The fall descriptions and health characteristics of older adults with hip fracture: a mixed methods study
Journal article, Peer reviewed
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Original versionLeavy, B., Byberg, L., Michaëlsson, K., Melhus, H. & Åberg, A.C. (2015) The fall descriptions and health characteristics of older adults with hip fracture: a mixed methods study. BMC Geriatrics, 2015, Vol.15(1). 10.1186/s12877-015-0036-x
BACKGROUND: in light of the multifactorial etiology of fall-related hip fracture, knowledge of fall circumstances may be especially valuable when placed in the context of the health of the person who falls. We aimed to investigate the circumstances surrounding fall-related hip fractures and to describe fall circumstances in relation to participants' health and functional characteristics. METHODS: the fall circumstances of 125 individuals (age???50 years) with hip fracture were investigated using semi-structured interviews. Data concerning participants' health (comorbidities and medications) and function (self-reported performance of mobility, balance, personal activities of daily living and physical activity, previous falls and hand grip strength) were collected via medical records, questionnaires and dynamometry. Using a mixed methods design, both data sets were analysed separately and then merged in order to provide a comprehensive description of fall events and identify eventual patterns in the data. RESULTS: fall circumstances were described as i) Activity at the time of the fall: positional change (n?=?24, 19%); standing (n?=?16, 13%); walking (n?=?71, 57%); balance challenging (n?=?14, 11%) and ii) Nature of the fall: environmental (n?=?32, 26%); physiological (n?=?35, 28%); activity-related indoor (n?=?8, 6%) and outdoor (n?=?8, 6%); trips and slips on snow (n?=?20, 16%) and in snow-free conditions (n?=?12, 10%) and unknown (n?=?10, 8%). We observed the following patterns regarding fall circumstances and participants' health: those who fell i) during positional change had the poorest functional status; ii) due to environmental reasons (indoors) had moderate physical function, but high levels of comorbidity and fall risk increasing medications; iii) in snow-free environments (outdoors) appeared to have a poorer health and functional status than other outdoor groups. CONCLUSIONS: our findings indicate that patterns exist in relation to the falls circumstances and health characteristics of people with hip fracture which build upon that previously reported. These patterns, when verified, can provide useful information as to the ways in which fall prevention strategies can be tailored to individuals of varying levels of health and function who are at risk for falls and hip fracture.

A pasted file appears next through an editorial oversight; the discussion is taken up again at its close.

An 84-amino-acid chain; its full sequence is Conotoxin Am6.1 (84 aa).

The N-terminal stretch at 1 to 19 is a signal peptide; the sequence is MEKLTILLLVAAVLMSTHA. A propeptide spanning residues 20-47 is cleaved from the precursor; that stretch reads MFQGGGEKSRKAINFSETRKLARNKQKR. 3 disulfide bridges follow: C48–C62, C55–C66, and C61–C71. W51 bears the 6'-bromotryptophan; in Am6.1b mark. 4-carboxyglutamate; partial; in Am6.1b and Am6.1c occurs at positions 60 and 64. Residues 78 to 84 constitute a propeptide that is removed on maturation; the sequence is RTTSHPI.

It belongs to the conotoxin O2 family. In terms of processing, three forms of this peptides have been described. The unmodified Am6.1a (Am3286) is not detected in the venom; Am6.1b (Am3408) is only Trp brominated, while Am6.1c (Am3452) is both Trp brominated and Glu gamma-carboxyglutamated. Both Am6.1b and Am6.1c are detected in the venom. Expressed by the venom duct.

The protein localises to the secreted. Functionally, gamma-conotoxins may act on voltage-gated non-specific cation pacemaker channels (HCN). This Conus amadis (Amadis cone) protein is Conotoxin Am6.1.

Artikkelen omhandler en studie hvor hensikten var å undersøke omstendighetene rundt fallrelaterte hoftebrudd samt beskrive omstendighetene rundt fall relatert til deltagernes helse og funksjonelle kjennetegn.